Zvi Mark – The Religious Thought of Rabbi Nachman of Breslov part 2 of 3

Continued from part one here

Zvi Mark offers his own intellectual development starting with his study at Yeshivat Har Etzion under Rabbis Lichtenstein and Amital, his being turned on to Hasidut by Hillel Rachmani of Machon Herzog, his entrance into the world of Rav Shagar that brought literature, art, and hasidut into one’s Torah study and his support from Machon Hartman, and his deep allegiance to the methods and ideas of Moshe Idel on Jewish mysticism. Currently, he is working on the religious poetry of Zelda.

If the Rav Nachman as Existentialist is not correct then why the attraction to Breslov? When I run into Zvi in the store buying burekas and rugelah in Talpiot, he does not play childish war games in the aisles and attack the owner of the store as leader of the French army. Personally, I {AB} am not attracted to Breslov, so let us turn to three reviews of the Hebrew edition of the book to ask about the upshot of the book.

Barukh Kahana of Machon Herzog reviewed the book in Hazofeh.
He asks the questions directly. If Green distorted Rabbi Nachman and Mark get him right, Are we any closer to explaining the attraction of Rabbi Nachman for a post-modern age? Why do Israelis take the pocket edition of Likkute Moharan with them to India? If Mark has accepted the path of the intellect and become an academic, how do we hear the crazy message of Rabbi Nachman?


Hamutal bar Yosef in Haaretz
explains how Rabbi Nachman was attractive to secular Jewish authors such as Pertz Berdichevsky, and Buber. They were modern secular Jews seeking a path for the uncharted course of reclaiming Judaism after enlightenment and emancipation . In this they were following early 20th century patterns in German and Russian literature which sought mysticism. Even in Israeli literature rabbi Nachman speaks to secular authors like Pinchas Sadah, Naomi Shemer, Binyamin Shevili, or Ella Bat-Zion. For the Israelis, rabbi Nachman offers complete abandonment, facing extreme psychological conditions, and the belief that the creative inner life can heal.

Regardless of the literary expropriations, Zvi Mark shows us that Rabbi Nachman was not against Hasidic devekut, he connected to the kabbalah of the Ramak, and his insanity is connected to early modern constructions of dibukkim. She notes the heavy dependence of Zvi Mark on Moshe Idel’s categories of magic and mysticism, as well as the magical messianic orientation of Idel’s non-rational world. Hamutal bar Yosef concludes that the experiential challenge in relating to Rabbi Nachman transcends the world of the rational academic.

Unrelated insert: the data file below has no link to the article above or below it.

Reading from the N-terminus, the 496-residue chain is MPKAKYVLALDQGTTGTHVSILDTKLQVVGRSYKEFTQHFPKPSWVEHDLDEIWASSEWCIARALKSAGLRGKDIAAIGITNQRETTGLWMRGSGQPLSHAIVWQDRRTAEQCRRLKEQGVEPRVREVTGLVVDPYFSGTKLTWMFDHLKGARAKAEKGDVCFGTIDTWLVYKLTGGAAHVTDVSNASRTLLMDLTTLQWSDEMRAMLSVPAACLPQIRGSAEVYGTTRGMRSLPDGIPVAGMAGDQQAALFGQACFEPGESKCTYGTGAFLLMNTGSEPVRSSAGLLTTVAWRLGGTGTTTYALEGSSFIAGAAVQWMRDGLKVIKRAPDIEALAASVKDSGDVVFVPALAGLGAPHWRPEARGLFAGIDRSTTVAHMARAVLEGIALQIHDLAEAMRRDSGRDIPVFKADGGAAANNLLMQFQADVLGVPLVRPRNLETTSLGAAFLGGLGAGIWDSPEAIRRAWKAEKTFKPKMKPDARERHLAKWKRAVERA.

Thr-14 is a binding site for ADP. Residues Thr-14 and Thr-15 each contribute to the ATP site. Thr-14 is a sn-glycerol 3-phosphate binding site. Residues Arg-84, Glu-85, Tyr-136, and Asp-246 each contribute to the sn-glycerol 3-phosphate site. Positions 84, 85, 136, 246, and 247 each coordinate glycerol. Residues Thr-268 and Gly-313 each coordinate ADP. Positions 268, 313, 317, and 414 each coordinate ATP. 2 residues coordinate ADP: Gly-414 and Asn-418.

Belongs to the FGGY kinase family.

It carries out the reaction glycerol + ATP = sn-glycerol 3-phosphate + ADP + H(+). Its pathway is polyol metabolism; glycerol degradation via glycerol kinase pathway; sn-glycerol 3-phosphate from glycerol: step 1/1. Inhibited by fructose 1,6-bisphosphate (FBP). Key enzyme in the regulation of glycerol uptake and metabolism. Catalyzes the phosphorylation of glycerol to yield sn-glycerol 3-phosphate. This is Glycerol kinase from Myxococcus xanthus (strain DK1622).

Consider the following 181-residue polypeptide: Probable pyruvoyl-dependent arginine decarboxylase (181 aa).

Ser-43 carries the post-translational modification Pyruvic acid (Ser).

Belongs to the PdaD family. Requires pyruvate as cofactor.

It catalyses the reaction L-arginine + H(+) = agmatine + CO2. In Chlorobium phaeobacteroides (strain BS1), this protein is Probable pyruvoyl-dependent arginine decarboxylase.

Yoni Garb, Professor at Hebrew University who also studied under Moshe Idel, offered a thought piece in lieu of a straight review at Eretz Acheret
Garb agrees with Mark’s reading of rabbi Nachman as mysticism and madness. Garb notes that Rabbi Nachman said “there is no hiddush (innovation) such as him since the creation of the world.” Garb notes” What greater craziness!! How can a person think they are the greatest innovation in the world and in Judaism since creation? Hence his influence was limited a small group. But in the Post Modern world people love this outlandish rhetoric: “he will redeem,” “he is greater than the Torah”

For Garb, a modernist understanding would have been compelled to enter Rabbi Nachman into the world of the rational and engage in psychoanalysis of him, as did Art Green. A post-modern understanding treats Rabbi Nachman is a phenomena without judgment as did Zvi Mark who analyzed the texts fully.

Garb points out that crazy saints are common, for example in Tibetan Buddhism there is an idea of Crazy Yogis. The sixth Dalai Lama Tsangyang Gyatso was crazy yogi who rejected the monastic life. The 14th Dalai Lama, the current one,Tenzin Gytso says we don’t have crazy lamas anymore

Garb considers madness through the writings of Michel Foucault, where madness is connected in the modern era madness with institutionalization of outcastes from society. A prison for those who don’t follow the construction of society Garb writes that Breslov is a means to break out of the regiment of truth around us. Whereas for Foucualt the goal is freedom attained by means of critique, for Rabbi Nachman freedom is by madness and mysticism The madman leaves society for good and the mystic leaves society in order to return to society